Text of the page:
8. #8
    Senior Member+ KurtE's Avatar
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    Also for a quick sanity test, you might try something like:

    Code:
    void ADC_ready(void)
    {
        noInterrupts(); //Disable interrupts    
        //ALL variables in here must be volatile
        interrupt_counter++;
    
        for (volatile int time_waster = 0; time_waster < 100; time_waster++)
        {
          volatile int j = time_waster + 1;    
        }
       
        SPI.beginTransaction(settingsADC);
        ADCbyte1 = SPI.transfer(0);
        ADCbyte2 = SPI.transfer(0);
        ADCresult = (int32_t)((ADCbyte1 << 8) + ADCbyte2);    // * 5.0f / 32768.0f;
        SPI.endTransaction();
        interrupts(); //Enable interrupts
        asm("dsb");
    }
    Sometimes the state of interrupts and the like don't update... And ISR gets called twice... The dsb tells the system to recompute it or the like...

    Not sure why you are disabling interrupts while within the interrupt? Especially doing a thing that takes some time like doing SPI...

  9. #9
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    Thank you manitou and KurtE! I will try the asm command soon.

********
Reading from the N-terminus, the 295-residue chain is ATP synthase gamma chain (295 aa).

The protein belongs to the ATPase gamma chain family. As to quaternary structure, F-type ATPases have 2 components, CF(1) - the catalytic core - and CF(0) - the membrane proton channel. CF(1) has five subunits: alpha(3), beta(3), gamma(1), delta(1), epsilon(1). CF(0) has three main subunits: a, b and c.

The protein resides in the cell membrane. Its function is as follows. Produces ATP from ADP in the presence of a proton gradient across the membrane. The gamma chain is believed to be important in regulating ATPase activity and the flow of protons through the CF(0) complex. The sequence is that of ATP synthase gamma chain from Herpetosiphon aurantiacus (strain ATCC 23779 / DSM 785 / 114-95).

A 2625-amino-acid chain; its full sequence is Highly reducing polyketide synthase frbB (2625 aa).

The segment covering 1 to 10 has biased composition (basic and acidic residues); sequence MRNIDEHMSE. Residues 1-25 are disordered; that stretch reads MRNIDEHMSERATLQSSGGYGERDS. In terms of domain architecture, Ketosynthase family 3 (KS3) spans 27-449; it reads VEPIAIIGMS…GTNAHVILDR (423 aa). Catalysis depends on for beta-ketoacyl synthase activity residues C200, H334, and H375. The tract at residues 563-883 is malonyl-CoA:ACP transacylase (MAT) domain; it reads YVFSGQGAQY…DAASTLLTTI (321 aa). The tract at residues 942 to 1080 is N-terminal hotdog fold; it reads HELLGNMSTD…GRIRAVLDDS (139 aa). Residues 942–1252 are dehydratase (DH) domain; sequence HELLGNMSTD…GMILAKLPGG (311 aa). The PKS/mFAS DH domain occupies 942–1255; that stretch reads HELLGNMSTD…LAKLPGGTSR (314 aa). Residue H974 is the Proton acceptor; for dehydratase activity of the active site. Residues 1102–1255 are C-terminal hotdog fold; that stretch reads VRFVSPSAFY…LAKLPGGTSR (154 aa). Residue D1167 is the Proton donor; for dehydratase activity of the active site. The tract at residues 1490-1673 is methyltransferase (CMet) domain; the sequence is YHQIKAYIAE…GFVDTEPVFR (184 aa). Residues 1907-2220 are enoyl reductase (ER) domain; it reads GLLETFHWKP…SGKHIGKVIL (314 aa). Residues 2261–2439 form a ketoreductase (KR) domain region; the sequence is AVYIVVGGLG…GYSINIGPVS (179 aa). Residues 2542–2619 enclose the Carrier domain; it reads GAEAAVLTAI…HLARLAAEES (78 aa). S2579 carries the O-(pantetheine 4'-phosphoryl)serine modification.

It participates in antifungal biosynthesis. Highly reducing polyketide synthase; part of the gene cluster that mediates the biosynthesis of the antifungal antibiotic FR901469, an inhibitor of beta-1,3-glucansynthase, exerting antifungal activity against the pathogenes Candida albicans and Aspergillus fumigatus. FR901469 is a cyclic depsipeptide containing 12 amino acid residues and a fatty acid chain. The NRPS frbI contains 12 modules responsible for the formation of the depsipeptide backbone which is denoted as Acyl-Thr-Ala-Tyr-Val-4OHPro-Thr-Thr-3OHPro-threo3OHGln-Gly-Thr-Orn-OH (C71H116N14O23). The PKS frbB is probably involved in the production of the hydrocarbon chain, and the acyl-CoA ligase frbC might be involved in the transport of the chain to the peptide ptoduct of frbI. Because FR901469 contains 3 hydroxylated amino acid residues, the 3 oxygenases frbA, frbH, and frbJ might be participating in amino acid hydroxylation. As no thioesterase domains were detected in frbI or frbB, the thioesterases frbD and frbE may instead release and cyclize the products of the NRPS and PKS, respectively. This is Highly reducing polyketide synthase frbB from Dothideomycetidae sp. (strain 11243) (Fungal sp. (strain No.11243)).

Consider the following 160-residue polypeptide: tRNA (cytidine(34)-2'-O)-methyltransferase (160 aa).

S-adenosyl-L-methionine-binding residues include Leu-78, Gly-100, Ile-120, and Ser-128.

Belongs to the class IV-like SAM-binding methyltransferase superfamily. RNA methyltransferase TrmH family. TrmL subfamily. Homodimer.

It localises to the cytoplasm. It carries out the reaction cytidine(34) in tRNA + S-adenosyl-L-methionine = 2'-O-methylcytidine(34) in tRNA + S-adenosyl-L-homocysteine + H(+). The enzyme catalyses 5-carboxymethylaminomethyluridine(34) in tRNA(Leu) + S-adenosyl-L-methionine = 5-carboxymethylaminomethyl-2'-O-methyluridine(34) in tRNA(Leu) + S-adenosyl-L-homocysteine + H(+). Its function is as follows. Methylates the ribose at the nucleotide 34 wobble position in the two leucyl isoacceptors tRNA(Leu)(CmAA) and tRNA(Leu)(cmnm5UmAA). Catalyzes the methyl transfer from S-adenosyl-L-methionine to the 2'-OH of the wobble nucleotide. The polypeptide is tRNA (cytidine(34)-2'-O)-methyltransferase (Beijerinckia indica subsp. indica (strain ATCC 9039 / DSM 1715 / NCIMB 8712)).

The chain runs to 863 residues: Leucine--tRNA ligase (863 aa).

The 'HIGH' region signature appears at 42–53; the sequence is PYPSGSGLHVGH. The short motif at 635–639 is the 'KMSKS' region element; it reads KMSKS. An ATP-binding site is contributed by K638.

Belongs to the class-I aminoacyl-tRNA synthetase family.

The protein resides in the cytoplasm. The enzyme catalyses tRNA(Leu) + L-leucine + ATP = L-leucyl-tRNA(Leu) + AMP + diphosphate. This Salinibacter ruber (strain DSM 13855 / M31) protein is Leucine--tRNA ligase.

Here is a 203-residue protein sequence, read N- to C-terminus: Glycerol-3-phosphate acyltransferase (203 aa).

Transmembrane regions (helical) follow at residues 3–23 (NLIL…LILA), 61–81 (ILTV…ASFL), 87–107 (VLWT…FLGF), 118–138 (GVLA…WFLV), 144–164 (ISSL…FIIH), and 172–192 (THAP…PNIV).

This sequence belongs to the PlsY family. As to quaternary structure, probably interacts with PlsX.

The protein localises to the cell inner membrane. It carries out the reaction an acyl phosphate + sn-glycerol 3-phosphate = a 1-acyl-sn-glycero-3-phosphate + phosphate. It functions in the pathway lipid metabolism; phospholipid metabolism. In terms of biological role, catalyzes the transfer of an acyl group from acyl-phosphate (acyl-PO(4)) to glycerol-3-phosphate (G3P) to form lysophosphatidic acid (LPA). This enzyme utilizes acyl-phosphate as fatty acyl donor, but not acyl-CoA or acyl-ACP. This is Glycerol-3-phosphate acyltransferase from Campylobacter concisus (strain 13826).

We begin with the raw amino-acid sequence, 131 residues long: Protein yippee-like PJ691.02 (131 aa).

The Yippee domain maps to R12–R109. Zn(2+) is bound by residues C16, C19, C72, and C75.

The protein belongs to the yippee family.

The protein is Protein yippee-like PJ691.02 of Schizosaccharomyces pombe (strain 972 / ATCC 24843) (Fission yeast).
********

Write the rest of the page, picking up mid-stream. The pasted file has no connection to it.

--> The reason that I disable interrupts inside the interrupt routine is because of what manitou said in his last post: I'm using the ADS8861 in a daisy chain mode with multiple devices. As such, the DOUT pin of the ADC also acts as the "conversion done" pin.

    On my setup, DOUT is tied to both adcReady (pin 3), and MISO (pin 12).

    The first low-to-high transition on DOUT signals to the micro that the ADC is done converting (pin 3 interrupt), so I disable interrupts on the pin, and then use "normal" SPI to get the data.

  10. #10
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    Just in the hopes that this is useful, extracted from the datasheet manitou linked to:

    The ADS8861 is a 10-pin chip, an 16-bit 1 MSPS ADC:
              ┌──────┐
          REF │ 1 10 │ DVDD
         AVDD │ 2  9 │ DIN
         AINP │ 3  8 │ SCLK
         AINN │ 4  7 │ DOUT
          GND │ 5  6 │ CONVST
              └──────┘
    with two operatonal modes:

    1. 3-wire interface mode
      DIN is always high.
      At idle, CONVST is low.